Richard Biggs

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Rick Biggs
Richard Biggs.jpg
Richard Biggs at a B5-Event in
Stuttgart, Germany, 2000.
Born(1960-03-18)March 18, 1960
Columbus, Ohio, U.S.
DiedMay 22, 2004(2004-05-22) (aged 44)
Los Angeles, California, U.S.
OccupationActor
Years active1985–2004
Spouse(s)Lori Gebers (1998–2004)
 
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Rick Biggs
Richard Biggs.jpg
Richard Biggs at a B5-Event in
Stuttgart, Germany, 2000.
Born(1960-03-18)March 18, 1960
Columbus, Ohio, U.S.
DiedMay 22, 2004(2004-05-22) (aged 44)
Los Angeles, California, U.S.
OccupationActor
Years active1985–2004
Spouse(s)Lori Gebers (1998–2004)

Richard James "Rick" Biggs II (March 18, 1960 – May 22, 2004) was an American television and stage actor, best known for his roles on the television series Days of our Lives and Babylon 5.

Born in Columbus, Ohio, Biggs attended the University of Southern California on scholarship, studying theatre. He briefly taught at a Los Angeles high school before landing his first major television role, that of Dr. Marcus Hunter on the soap opera Days of our Lives.

Biggs was diagnosed with hearing problems when he was 13, and was partially deaf in one ear, completely deaf in the other. He frequently used his celebrity status to raise money for the Aliso Academy, a private school in Rancho Santa Margarita, California that serves deaf children.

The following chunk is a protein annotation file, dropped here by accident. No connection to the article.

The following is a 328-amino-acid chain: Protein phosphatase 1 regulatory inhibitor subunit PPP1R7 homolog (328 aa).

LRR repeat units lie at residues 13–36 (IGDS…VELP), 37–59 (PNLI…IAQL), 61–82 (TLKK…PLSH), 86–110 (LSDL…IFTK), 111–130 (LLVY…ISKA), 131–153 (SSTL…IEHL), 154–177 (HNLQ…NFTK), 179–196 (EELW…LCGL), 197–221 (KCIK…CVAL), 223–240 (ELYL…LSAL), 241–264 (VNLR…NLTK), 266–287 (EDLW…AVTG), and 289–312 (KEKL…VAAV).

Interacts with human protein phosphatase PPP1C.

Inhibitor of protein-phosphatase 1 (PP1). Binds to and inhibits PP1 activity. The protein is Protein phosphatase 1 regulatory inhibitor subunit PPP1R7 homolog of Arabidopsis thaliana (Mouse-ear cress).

He was married to Lori Gebers from August 1, 1998 until Biggs' death in 2004. They had two children, Richard James III and Hunter Lee.

Biggs died in his home in Los Angeles of complications stemming from aortic dissection on May 22, 2004.[citation needed]

Work[edit]

From 1987 until 1992, Biggs played the role of Dr. Marcus Hunter on the soap opera Days of our Lives

He appeared as Dr. Stephen Franklin on the hit science fiction series Babylon 5 (1994–1998), reprising the role in the final aired episode of the spin-off show, Crusade ("Each Night I Dream of Home").

After Babylon 5, he played roles on Any Day Now and Strong Medicine, as well as the recurring role of Clayton Boudreaux on the soap opera Guiding Light.

Biggs' stage credits include The Tempest, Cymbeline and The Taming of the Shrew.

At the time of his death, he was a regular on the television series Strong Medicine; following his death, his character was killed in an unseen traffic accident. Biggs' final film appearance was in We Interrupt This Program, a short film released as a companion piece to the 2004 remake of Dawn of the Dead on DVD. (In that short film, Biggs' Babylon 5 costar, Bruce Boxleitner, is heard as the voice of the President of the United States.) He was also frequently guest starring on Tremors: The Series as a local scientist. An episode of the Nickelodeon series Drake & Josh, entitled "The Gary Grill", in which Biggs appeared as a guest star (with Gary Coleman), was dedicated in his memory on October 17, 2004.

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